COVID-19 supply & demand

Tenowo AAMI level 2 gowns
Tenowo of Lincolnton, NC, quickly converted from its normal production of automotive materials to the production of AAMI Level 2 gowns and facemask materials. Photo courtesy of Tenowo, Inc.

As we consider how the COVID-19 pandemic is impacting the nonwovens industry, it is important to start with an understanding of the numerous nomenclature issues associated with nonwovens.   

The majority of the nonwoven material in demand as a result of the pandemic is spunlaid. The primary method for categorizing nonwoven capacity and production is by the forming process. The nonwoven material forming process can be classified into four distinct categories: Drylaid, Spunlaid, Wetlaid, and Airlaid Short-Fiber. Spunlaid is a web-forming process in which the production line extrudes and supplies its own fibers from a molten polymer in one continuous process. The spunlaid processes are further defined by the web-forming processes below:

  • Spunbond: A spunlaid technology in which the filaments have been extruded, drawn and laid on a moving screen to form a web.
  • Spunmelt: A multiple-layer material that is generally made of various alternating layers of spunbond and meltblown webs, referred to as SMS, SMMS, SSMMS, or other beam configurations.
  • Meltblown: A nonwoven web-forming process that extrudes and draws molten polymer resins with heated, high-velocity air to form fine filaments that are deposited onto a moving screen. In some ways the process is similar to the spunbond process, but meltblown fibers are much finer and generally measured in microns.
  • Other Spunlaid Processes: Other processes are flashspun, coform, and a few other unique lines.

Given the demand is greater than the supply during the pandemic, nonwoven producers with other types of nonwoven web-forming processes have been able to adapt to provide some of the needed material.

The primary end-uses that are currently in high demand due to the COVID-19 outbreak, not surprisingly, are protective medical apparel, medical facemasks/surgical respirators, and disinfecting wipes. Estimates of the increase in demand run up to 20 times the normal level. In addition, the stockpiling of absorbent hygiene products has caused a surge in that end-use as well.

Supply chain

From a supply-chain perspective, the pandemic has challenged the availability of nonwoven materials that are employed for end-uses related to the COVID-19 response.

Nonwoven material, being light in weight, tends to stay where it is produced, and as the demand for nonwovens increases, capacity investments are made in the areas where they are consumed. For example, in a 4.8 million tonne U.S. market, the net trade difference is negative 67,000 tonnes. Similarly, with goods made mostly of nonwoven material. An exception to this is “Nonwoven Medical Apparel” (HTS Code 6210.10.50), as it involves the labor of sewing. It is estimated 85% of the commodity nonwoven medical apparel used in the U.S. is produced abroad.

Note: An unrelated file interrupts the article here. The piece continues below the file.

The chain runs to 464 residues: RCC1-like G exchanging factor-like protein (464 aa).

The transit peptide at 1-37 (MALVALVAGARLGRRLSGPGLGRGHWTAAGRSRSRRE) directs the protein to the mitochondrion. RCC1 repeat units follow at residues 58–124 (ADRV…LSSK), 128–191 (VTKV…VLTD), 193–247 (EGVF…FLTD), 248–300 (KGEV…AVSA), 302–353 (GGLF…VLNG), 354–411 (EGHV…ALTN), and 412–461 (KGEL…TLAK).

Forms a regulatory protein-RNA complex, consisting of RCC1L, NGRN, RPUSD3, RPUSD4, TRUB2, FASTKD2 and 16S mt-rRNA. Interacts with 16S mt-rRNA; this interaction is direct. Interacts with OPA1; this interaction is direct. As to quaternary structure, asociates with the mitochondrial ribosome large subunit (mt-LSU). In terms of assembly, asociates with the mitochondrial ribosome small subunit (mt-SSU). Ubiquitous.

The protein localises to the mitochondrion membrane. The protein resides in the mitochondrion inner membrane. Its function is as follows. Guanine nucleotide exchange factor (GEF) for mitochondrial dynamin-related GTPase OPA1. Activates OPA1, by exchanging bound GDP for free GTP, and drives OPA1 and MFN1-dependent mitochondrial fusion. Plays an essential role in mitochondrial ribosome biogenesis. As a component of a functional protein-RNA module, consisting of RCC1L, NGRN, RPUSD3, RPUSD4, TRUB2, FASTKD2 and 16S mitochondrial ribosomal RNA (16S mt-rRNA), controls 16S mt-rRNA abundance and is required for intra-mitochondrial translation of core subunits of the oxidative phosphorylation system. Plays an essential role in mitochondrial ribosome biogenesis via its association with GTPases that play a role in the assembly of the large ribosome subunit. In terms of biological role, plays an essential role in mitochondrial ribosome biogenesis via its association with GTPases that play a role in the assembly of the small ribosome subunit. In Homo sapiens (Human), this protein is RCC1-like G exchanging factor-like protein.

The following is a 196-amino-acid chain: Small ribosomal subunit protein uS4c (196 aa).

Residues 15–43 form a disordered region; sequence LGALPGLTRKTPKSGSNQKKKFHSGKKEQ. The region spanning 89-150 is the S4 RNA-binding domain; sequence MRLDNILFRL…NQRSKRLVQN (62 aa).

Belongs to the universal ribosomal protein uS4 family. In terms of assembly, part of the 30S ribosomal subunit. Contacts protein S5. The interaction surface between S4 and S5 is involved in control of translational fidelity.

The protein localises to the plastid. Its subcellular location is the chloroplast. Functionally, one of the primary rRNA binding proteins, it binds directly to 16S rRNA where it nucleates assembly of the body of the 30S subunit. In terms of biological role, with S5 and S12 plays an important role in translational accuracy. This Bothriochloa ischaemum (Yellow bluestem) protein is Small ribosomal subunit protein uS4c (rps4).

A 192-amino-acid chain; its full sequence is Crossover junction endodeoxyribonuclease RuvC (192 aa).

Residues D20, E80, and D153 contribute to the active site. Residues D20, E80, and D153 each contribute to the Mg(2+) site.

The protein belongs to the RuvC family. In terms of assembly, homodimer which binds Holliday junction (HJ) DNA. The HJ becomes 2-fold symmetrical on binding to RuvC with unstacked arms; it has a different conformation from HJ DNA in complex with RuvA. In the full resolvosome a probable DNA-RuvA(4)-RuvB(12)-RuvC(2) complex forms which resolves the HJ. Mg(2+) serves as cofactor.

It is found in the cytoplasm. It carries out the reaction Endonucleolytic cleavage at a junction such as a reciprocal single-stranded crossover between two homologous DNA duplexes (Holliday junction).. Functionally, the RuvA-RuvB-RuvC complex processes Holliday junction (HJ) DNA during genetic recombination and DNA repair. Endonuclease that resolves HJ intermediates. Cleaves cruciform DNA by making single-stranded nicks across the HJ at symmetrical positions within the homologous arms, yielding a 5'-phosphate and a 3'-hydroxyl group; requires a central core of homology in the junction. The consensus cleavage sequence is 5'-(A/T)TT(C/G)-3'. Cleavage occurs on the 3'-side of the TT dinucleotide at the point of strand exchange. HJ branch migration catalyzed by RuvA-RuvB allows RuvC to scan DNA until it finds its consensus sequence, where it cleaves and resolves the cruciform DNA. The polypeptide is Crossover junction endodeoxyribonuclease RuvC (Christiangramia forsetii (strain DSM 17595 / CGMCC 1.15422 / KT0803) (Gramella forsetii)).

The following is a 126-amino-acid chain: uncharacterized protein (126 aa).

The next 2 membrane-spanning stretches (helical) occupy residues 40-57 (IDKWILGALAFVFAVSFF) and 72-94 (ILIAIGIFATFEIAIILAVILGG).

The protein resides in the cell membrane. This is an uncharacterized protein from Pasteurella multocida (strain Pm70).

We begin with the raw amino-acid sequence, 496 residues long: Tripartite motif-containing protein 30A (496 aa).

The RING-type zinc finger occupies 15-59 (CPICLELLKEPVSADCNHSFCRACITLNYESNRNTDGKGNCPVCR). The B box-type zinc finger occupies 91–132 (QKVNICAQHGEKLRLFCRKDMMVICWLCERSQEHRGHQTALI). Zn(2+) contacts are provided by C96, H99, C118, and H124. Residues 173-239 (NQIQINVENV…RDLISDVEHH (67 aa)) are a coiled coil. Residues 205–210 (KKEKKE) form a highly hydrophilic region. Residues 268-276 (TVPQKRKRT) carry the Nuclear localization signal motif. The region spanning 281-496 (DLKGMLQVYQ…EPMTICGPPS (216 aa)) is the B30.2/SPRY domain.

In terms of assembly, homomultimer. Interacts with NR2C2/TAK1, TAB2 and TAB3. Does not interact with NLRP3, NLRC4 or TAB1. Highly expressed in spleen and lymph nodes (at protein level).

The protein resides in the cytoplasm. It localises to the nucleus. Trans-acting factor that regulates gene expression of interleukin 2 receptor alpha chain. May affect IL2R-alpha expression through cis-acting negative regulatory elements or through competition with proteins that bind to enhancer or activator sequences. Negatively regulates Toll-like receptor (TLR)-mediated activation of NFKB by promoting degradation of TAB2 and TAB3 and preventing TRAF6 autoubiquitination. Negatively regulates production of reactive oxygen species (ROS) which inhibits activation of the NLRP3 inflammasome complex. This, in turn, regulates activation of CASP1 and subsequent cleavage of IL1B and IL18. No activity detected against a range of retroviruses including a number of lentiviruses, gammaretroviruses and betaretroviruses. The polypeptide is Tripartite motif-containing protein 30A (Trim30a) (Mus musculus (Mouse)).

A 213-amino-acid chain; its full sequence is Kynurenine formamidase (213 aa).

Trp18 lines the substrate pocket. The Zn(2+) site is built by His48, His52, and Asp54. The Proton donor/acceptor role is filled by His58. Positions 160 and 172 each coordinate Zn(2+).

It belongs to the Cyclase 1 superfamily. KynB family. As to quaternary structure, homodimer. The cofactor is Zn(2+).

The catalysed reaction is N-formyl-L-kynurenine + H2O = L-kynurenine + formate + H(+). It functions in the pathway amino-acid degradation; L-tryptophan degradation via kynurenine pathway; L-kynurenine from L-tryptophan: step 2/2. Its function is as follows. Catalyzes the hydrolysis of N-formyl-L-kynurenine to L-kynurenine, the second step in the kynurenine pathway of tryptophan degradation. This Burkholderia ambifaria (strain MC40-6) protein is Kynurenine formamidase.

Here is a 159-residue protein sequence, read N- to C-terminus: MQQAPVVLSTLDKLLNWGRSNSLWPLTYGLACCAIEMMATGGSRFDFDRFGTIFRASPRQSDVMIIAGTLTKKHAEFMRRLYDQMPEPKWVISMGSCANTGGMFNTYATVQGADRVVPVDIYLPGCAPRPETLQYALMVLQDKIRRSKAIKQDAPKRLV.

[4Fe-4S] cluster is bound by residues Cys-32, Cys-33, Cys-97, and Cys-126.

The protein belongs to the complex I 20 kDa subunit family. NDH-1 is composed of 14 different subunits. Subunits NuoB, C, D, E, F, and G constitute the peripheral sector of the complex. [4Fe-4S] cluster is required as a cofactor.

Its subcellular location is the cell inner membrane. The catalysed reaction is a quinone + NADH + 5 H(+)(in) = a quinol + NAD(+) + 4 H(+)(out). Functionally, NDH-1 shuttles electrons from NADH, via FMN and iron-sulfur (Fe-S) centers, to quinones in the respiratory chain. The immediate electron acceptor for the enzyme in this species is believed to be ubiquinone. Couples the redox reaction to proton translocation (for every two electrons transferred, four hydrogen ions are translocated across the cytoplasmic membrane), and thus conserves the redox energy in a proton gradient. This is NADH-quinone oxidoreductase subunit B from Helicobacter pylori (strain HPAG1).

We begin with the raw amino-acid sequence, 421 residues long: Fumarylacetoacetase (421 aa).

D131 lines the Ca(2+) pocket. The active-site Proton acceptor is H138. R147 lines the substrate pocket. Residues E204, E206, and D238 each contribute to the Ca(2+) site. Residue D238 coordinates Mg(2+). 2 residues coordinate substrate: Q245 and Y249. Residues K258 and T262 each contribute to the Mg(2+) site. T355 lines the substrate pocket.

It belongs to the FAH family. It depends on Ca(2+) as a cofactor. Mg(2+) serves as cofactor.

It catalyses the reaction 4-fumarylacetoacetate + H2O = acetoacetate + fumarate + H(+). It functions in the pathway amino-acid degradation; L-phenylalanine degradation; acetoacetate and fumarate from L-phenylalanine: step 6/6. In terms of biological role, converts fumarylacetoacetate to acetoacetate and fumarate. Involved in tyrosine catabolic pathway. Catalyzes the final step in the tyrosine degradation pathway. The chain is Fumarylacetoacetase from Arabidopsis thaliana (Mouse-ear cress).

China’s share of these imports was 80%, and Asia’s share was 92% in 2019. There is not a specific HTS code for respirators and facemasks, but the Department of Health and Human Services estimate 95% of surgical masks and 70% of tighter-fitting respirators, such as N95 masks, are made abroad.

So … the exception to “nonwovens stay where produced” is nonwoven medical apparel and medical facemasks/respirators. And this is why we find ourselves facing the current shortage, as the pipeline of finished goods from China and Taiwan was cut off in January, essentially breaking the supply chain and triggering an immediate need for these items.

Spunlaid has been sold-out and at full-capacity utilization since February. All the spunlaid producers have been receiving dozens of inquiries every day for at least the last three months. If they were able to increase output, they have.

The industry’s response

Many of the spunlaid nonwoven producers are multi-nationals that began ramping up production globally in early January. The U.S. nonwovens industry has been working on ways to increase output of the needed nonwovens by changing production grades and customer mix from other end-uses (meltblown is also used in wipes, absorbent hygiene, vehicle components, sorbents, medical/surgical, and apparel), as well as utilizing any idled capacity to free up more production for facemask media and protective medical apparel. According to INDA’s North American Nonwovens Supply Report, the spunlaid operating rate has been increasing the last three years, from 80% at the end of 2016 to 90% at the end of last year.

Spunlaid has been sold-out and at full-capacity utilization since February. All the spunlaid producers have been receiving dozens of inquiries every day for at least the last three months. If they were able to increase output, they have.

The industry has adapted by: 1. engineering material from other web-forming processes to meet the requirements of needed items; and, 2. creatively increasing capacity for needed items. For example: